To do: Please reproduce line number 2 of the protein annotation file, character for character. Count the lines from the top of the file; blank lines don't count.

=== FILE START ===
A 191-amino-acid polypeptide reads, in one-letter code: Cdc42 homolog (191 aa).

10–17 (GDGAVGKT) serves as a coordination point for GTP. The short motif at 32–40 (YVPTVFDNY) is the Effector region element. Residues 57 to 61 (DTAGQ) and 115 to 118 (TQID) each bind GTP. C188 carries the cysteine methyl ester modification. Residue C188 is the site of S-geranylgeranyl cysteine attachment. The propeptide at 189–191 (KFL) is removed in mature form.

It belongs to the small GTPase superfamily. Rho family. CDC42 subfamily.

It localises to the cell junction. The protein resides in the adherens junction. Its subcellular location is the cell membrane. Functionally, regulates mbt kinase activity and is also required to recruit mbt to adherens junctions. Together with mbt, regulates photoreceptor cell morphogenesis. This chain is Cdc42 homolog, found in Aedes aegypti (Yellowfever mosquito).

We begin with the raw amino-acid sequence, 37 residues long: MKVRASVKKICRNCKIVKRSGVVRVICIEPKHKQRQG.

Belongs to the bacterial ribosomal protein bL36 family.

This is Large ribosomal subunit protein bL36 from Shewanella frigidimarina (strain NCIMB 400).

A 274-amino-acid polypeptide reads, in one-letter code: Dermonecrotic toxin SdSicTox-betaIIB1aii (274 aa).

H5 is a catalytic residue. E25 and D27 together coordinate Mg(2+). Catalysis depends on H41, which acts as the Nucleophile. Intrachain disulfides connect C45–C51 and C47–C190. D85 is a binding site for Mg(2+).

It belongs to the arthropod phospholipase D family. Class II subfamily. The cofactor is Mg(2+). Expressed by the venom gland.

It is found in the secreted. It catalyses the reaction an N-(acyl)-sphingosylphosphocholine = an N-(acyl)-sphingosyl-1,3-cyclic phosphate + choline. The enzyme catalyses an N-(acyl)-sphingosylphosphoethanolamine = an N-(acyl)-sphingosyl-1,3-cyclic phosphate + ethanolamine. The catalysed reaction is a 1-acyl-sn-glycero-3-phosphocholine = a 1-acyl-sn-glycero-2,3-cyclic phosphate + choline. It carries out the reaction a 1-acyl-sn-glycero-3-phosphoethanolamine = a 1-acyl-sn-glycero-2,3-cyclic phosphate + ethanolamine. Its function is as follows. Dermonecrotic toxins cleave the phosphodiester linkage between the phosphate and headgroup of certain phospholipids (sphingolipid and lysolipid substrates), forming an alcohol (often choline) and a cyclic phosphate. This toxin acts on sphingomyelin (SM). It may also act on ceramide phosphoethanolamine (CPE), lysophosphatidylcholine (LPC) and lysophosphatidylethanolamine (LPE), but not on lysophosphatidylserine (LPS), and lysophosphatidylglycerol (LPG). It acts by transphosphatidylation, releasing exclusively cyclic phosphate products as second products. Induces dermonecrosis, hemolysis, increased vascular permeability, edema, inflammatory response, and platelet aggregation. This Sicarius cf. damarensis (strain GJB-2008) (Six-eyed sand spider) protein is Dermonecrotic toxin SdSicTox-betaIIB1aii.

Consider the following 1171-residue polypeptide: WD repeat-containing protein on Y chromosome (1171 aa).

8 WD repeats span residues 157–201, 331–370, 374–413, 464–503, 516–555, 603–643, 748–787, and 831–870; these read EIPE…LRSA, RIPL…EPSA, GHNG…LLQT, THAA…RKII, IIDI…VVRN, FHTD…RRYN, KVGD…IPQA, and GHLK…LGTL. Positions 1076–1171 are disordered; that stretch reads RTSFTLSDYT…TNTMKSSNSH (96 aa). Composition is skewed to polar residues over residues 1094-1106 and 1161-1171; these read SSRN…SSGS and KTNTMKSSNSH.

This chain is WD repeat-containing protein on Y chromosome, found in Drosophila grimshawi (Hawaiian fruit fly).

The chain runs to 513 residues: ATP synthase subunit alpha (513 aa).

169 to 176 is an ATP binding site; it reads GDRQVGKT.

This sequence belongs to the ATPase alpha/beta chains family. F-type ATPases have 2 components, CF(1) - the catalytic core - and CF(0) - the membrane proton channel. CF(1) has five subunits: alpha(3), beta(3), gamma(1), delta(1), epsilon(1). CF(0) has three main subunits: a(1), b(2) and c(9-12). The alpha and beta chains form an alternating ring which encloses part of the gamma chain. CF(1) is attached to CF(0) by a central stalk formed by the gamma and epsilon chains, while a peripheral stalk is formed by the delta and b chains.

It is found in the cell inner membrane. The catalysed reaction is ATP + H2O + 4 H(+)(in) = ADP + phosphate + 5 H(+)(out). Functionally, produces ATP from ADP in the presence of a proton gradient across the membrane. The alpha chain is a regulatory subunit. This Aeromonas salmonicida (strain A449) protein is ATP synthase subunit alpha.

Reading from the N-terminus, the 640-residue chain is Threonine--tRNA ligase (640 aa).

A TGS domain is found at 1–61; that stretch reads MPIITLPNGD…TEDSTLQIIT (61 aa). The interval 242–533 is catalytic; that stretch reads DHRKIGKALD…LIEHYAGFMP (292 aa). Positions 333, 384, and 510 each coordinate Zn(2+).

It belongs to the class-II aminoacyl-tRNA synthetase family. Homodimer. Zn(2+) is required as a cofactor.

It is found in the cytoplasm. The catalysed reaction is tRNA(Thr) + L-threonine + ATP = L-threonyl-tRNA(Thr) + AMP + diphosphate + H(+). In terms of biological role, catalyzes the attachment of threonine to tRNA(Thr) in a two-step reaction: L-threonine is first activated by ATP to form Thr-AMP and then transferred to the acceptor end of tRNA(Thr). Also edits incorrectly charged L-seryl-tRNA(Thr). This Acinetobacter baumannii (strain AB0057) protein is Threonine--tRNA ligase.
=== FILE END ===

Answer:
10–17 (GDGAVGKT) serves as a coordination point for GTP. The short motif at 32–40 (YVPTVFDNY) is the Effector region element. Residues 57 to 61 (DTAGQ) and 115 to 118 (TQID) each bind GTP. C188 carries the cysteine methyl ester modification. Residue C188 is the site of S-geranylgeranyl cysteine attachment. The propeptide at 189–191 (KFL) is removed in mature form.